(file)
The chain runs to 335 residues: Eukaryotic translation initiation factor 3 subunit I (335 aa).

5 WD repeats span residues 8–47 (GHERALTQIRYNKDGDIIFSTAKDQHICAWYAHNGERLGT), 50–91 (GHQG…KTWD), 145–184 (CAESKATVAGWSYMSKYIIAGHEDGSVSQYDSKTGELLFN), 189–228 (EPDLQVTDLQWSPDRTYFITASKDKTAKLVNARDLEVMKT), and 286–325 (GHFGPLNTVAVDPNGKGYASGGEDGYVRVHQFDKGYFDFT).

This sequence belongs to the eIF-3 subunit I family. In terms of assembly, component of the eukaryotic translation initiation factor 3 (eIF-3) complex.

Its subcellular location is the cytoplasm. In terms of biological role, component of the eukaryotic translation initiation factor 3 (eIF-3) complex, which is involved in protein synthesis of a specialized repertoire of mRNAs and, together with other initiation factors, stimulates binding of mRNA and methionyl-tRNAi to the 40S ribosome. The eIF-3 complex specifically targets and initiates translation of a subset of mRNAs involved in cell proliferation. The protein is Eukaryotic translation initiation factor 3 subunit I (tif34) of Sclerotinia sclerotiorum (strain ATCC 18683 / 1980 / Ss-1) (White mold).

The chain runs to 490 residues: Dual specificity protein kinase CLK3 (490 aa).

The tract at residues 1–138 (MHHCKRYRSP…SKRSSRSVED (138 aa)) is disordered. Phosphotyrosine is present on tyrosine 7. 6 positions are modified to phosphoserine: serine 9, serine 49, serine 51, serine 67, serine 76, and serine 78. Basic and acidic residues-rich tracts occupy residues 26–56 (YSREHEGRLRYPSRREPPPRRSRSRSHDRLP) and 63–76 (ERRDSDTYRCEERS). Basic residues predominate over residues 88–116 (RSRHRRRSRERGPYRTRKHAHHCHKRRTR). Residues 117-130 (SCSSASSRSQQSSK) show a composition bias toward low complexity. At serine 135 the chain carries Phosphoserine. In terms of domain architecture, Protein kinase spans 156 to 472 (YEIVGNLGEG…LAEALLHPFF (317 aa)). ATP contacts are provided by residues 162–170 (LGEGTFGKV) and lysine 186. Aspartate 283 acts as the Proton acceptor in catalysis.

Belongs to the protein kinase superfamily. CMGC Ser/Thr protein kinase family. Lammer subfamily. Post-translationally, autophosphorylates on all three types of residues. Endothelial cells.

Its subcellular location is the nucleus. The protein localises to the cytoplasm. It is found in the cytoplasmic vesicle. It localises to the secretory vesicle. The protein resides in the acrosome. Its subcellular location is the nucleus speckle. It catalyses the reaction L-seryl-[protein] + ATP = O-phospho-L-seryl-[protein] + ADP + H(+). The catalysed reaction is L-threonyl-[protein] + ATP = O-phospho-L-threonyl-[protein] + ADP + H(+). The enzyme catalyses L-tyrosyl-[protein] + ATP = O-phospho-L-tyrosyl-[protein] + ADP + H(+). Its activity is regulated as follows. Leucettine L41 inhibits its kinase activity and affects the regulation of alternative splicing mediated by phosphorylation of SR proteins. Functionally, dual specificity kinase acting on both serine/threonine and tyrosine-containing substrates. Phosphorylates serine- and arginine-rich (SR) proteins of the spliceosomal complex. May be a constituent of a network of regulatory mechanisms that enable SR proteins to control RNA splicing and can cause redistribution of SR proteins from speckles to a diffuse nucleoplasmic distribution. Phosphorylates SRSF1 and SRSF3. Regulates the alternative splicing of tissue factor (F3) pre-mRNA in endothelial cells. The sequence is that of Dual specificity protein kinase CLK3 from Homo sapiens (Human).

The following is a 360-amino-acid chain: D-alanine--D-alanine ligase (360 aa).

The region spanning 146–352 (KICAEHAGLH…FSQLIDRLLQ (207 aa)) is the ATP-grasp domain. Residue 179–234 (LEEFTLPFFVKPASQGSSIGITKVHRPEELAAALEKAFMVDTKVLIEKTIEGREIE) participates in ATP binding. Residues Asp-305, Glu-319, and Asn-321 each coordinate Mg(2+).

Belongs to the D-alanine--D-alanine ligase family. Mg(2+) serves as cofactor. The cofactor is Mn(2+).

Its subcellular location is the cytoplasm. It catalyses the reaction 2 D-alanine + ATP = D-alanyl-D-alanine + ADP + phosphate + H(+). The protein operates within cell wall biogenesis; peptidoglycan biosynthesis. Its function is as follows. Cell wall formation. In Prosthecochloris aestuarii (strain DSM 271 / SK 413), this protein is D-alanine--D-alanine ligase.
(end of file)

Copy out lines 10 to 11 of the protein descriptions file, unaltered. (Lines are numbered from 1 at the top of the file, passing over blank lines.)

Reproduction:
The region spanning 146–352 (KICAEHAGLH…FSQLIDRLLQ (207 aa)) is the ATP-grasp domain. Residue 179–234 (LEEFTLPFFVKPASQGSSIGITKVHRPEELAAALEKAFMVDTKVLIEKTIEGREIE) participates in ATP binding. Residues Asp-305, Glu-319, and Asn-321 each coordinate Mg(2+).

Belongs to the D-alanine--D-alanine ligase family. Mg(2+) serves as cofactor. The cofactor is Mn(2+).